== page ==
In today’s tutorial, we are going to see how you can add a user to sudoers on Debian distributions.
The sudo command allows authorized users to perform commands as another user, which is by default the root user.
There are two ways to add a user to sudoers : you can add this user to the sudo group or you can add this user to the sudoers file located at etc.
Here are the details of the two methods.
I – Adding an existing user to the sudo group
As a prerequisites, make sure that the sudo command is available by default. If it’s not the case, you can install it by running (with an account with admin rights)
$ apt-get update $ apt-get install sudo
The first method is to add the user to the sudo group.
To do that, you are going to use the “usermod” command with the capital G flag (for groups)
$ sudo usermod -a -G sudo user
You can also use the gpasswd command to grand sudo rights.
$ sudo gpasswd -a bob sudo Adding user to the group sudo
Make sure that the user belongs to the sudo group with the groups command.
$ su - user (password for user) $ groups user sudo
You should now be able to perform a sudo request on Debian 10.
Depending on the configuration you chose during your Debian 10 installation process, you may or may not have access to a root account. If you chose a password for your root account, you will be able to connect to it. Otherwise, the default admin account is the one you created during the installation process.
II – Adding an existing user to the sudoers file
The sudoers file is located at /etc/sudoers.
This file contains a set of rules that are applied to determine who has sudo rights on a system, which commands they can execute with sudo privileges, and if they should be prompted a password or not.
However, you should never modify the sudoers file with a text editor.
Saving a bad sudoers may leave you with the impossibility of getting sudo rights ever again.
Instead, you are going to use visudo, a tool designed to make sure you don’t do any mistakes.
$ sudo visudo
This is what you should see.
At the end of the file, add a new line for the user.
john ALL=(ALL:ALL) ALL
By default, the account password will be asked every five minutes to perform sudo operations.
However, if you want to remove this password verification, you can set the
john ALL=(ALL:ALL) NOPASSWD:ALL
If you want the password verification to be skipped for longer periods of time, you can overwrite the timestamp_timeout (in minutes) parameter in your sudoers file.
# /etc/sudoers # # This file MUST be edited with the 'visudo' command as root. # # See the man page for details on how to write a sudoers file. # Defaults env_reset Defaults mail_badpass Defaults secure_path = /sbin:/bin:/usr/sbin:/usr/bin Defaults timestamp_timeout=30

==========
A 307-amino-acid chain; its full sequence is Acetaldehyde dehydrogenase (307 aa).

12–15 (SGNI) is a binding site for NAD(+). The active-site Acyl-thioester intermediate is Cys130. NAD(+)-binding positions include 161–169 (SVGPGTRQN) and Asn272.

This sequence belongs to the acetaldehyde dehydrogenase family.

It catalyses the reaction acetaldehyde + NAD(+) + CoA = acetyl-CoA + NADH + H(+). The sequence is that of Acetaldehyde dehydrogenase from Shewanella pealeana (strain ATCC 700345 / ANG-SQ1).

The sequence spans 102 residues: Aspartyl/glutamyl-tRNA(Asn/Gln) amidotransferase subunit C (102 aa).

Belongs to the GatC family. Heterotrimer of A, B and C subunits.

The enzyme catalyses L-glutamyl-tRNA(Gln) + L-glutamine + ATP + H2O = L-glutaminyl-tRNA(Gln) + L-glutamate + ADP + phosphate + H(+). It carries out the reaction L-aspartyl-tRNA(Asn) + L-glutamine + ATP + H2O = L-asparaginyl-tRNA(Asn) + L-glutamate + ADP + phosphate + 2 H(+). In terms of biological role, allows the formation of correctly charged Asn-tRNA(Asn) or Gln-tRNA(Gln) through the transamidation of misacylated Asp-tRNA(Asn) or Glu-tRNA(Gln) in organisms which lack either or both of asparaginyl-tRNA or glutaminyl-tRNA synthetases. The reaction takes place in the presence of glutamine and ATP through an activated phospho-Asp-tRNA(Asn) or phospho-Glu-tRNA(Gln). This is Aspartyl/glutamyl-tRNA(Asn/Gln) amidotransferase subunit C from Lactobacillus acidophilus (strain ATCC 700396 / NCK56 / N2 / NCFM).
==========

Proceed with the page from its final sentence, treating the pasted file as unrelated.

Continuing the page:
III – Adding a group to the sudoers file
Via the visudo, you can add an entire group to the sudoers.
This might be handy if you have a group for system administrators for example. In this case, you simply have to add a user to the system administrators group for him/her to be granted sudo privileges.
To add a group to the sudoers file, simply add a percent symbol at the beginning of the file.
%sysadmins ALL=(ALL:ALL) NOPASSWD:ALL
Make sure that your user is part of the designed group with the groups command.
$ su - user $ groups user sysadmins
You can test your new sudo rights by changing your password for example
$ sudo passwd
IV – Most Common Errors
- user is not in the sudoers file. This incident will be reported.
This is the standard error message you get when a user does not belong to the sudo group on Debian 10.
By adding this user to the sudoers file on Debian, this error message should not be raised anymore.
An error in:
$ sudo gpasswd -a bob user <————————- need sudo, not user
Adding user to the group sudo
Should do so:
$ sudo gpasswd -a bob sudo
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The instructions on debian 10 are not quite correct. The line that you need to add to the bottom is:
“john ALL=(ALL:ALL) NOPASSWD:ALL”
There is no $ sign. I’m sure that this is a simple oversight, but as a new debian user it took me a bit to figure out what I needed to do to make this work.
Indeed, dollar signs are added before most commands on the website.
Sorry if it led to some confusion on your side.
That $ screwed me! Last time I used vi must have been 25 years ago! So I took your $ for cash… You should correct the web page since Linux newbies will certainly get it wrong.
You are right, that’s a good remark, the dollar sign won’t be used for future articles, it surely can be confusing.
The dollar sign in this case is just wrong. I see where you use it at the beginning of a command, to represent the prompt. That’s fine, but in this case the example text is not a command, but the contents of a file. The dollar has no business there and it isn’t just confusing. It incorrect information and should be corrected.
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why not just type “sudo adduser john sudo”?
Go to single user mode change above parameter if we are not being able to change due to below issue.
Incident reported after type passwrd by executing command sudo -s or sudo root